Palestinians Not Doing Enough to Thwart Terror Attacks, Israel Says

July 7, 2008 - 8:15 PM

Jerusalem (CNSNews.com) - Ahead of a four-way summit in Egypt, Israel's Defense Minister Shaul Mofaz old visiting U.S. Secretary of State Condoleezza Rice that the Palestinians are not doing anything to thwart terror attacks.

Rice, on her first trip to the region since assuming her new post, met with Mofaz and Israeli Deputy Prime Minister Shimon Peres on Monday before heading to Ramallah for meetings with Palestinian Authority leaders, including PA Chairman Mahmoud Abbas.

Rice is the highest-ranking U.S. official to meet with Abbas since he was elected on January 9 to replace the late Yasser Arafat. She also is the first U.S. official to visit Ramallah for several years.

President Bush shunned Arafat, pressing him to crackdown on terrorism and calling on Palestinians to elect a new leader, but Washington has been quick to extend a helping hand to Abbas, pledging $350 million to boost Palestinian efforts at state building.

Abbas has called for a halt to terror attacks, saying they hurt the cause of the Palestinians. He has deployed thousands of PA policemen in Gaza to prevent rocket and mortar fire at Israeli communities.

Mofaz told Rice on Monday that the Palestinian militants are trying to disrupt the peace process and that the Palestinian Authority is not jailing the terrorists, radio reports said.

Israeli security services last week said that there were some 50 active warnings of pending terror attacks and nabbed a youth at a checkpoint near the West Bank city of Nablus with a suicide bomb belt in a bag.

Rice, who met with Israeli Prime Minister Ariel Sharon and Foreign Minister Silvan Shalom on Sunday, encouraged Israel take steps to promote the establishment of a Palestinian state.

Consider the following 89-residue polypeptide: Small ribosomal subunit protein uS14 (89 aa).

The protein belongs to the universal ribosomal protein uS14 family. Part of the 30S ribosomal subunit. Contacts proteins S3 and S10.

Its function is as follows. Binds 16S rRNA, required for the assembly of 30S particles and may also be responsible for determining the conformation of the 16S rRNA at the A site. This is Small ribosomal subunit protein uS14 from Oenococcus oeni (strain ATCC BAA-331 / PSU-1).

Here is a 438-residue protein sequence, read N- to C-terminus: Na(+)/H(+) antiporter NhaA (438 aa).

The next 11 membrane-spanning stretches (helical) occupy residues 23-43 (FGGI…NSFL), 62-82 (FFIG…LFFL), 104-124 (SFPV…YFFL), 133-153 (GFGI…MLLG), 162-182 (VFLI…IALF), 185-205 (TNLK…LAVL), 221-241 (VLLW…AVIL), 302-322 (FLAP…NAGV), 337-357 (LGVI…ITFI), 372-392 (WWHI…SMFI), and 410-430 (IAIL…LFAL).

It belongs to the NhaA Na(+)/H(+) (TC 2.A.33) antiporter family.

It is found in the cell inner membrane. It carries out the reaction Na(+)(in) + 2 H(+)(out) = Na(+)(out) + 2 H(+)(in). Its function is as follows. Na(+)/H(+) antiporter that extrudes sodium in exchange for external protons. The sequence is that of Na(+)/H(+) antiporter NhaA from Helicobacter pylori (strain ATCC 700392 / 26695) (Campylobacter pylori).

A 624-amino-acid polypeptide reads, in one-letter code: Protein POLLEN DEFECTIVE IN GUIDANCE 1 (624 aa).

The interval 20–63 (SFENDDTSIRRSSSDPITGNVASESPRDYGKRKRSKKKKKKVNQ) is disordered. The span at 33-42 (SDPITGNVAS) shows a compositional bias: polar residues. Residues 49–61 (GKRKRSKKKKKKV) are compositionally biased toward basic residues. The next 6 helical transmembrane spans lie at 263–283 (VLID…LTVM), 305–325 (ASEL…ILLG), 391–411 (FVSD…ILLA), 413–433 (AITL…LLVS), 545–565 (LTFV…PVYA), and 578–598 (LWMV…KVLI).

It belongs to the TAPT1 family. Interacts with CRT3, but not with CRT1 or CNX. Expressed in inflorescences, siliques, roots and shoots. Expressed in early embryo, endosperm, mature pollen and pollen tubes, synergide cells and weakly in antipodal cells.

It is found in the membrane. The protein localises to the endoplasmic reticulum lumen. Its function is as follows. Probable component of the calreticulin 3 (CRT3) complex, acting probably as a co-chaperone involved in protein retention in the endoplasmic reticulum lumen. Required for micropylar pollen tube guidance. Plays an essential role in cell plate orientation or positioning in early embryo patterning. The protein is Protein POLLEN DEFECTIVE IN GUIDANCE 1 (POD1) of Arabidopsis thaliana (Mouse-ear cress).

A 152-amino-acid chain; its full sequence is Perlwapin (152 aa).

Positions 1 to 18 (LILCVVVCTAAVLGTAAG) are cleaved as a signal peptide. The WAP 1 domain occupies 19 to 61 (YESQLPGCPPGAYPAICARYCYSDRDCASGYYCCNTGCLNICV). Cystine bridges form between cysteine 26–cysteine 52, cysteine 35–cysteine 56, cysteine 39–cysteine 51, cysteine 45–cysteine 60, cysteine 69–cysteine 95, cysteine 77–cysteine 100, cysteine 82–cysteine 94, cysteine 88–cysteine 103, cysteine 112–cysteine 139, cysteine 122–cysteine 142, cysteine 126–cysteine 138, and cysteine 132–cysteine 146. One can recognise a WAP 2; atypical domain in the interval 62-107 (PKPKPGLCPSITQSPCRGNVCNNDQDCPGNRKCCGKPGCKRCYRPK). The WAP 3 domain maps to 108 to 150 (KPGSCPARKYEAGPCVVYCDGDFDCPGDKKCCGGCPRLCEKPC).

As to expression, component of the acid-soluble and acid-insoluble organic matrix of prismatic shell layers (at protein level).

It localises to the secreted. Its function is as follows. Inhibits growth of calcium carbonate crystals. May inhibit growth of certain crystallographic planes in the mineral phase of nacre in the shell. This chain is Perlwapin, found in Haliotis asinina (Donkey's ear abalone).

"We will have to...make certain that there is an effective fight against terrorism, because security and terrorism are at the core of peaceful existence," Rice said after meeting with Shalom.

She said Washington is asking Israel to "continue to take the hard decisions that must be taken in order to promote peace and to help the emergence of a democratic Palestinian state."

Abbas and Sharon are expected to declare a truce at the four-way summit hosted by Egyptian President Hosni Mubarak in Sharm el-Sheikh, Egypt on Tuesday - a move that the U.S. and international community hope will jump start the peace process by nudging the two sides back to the terms of the road map peace plan.

Rice warned Israel against taking unilateral steps in regards to Jerusalem. It was recently revealed that Israel recently activated a law allowing the government to seize the land of Palestinians who live outside the city, although Israel's attorney general scuttled the move.

Asked in an interview with Israeli television if she had warned Israeli officials against seizing Palestinian land, she said the U.S. believes that unilateral steps in Jerusalem, "particularly those that might appear to pre-judge future discussions, would be unhelpful at this time."

Israel considers all of Jerusalem to be its eternal, undivided capital; but the Palestinians want the eastern part of the city, including the ancient Old City, to become the capital of a future Palestinian state.

The issue of Jerusalem is considered an issue for "final status" negotiations for a resolution to the Israeli-Palestinian conflict.

Iran


Both Israel and the U.S. agreed that for the time being, diplomatic pressures rather than military measures should be applied to Iran in regard to its nuclear development program, Mofaz said on Monday following his meeting with Rice.

The right way, the way acceptable to the Americans and to the Israelis, is to work through diplomatic channels to bring the subject to the United Nations Security Council for sanctions and to demand wider inspections, Mofaz said in a radio interview.

Rice refused to speculate in a television interview what would happen if the Iranians still did not comply with demands that they halt their drive to enrich uranium, a process which could be used to fuel nuclear weapons.

"We believe that there are diplomatic means at our disposal, at the disposal of the international community to deal with the Iranian problem," Rice said.

"What we need is unity of purpose; we need unity of message to the Iranians, so that the Iranians understand that they cannot be members in good standing in the international community and continue both the internal and external behaviors in which they are engaged," she said.

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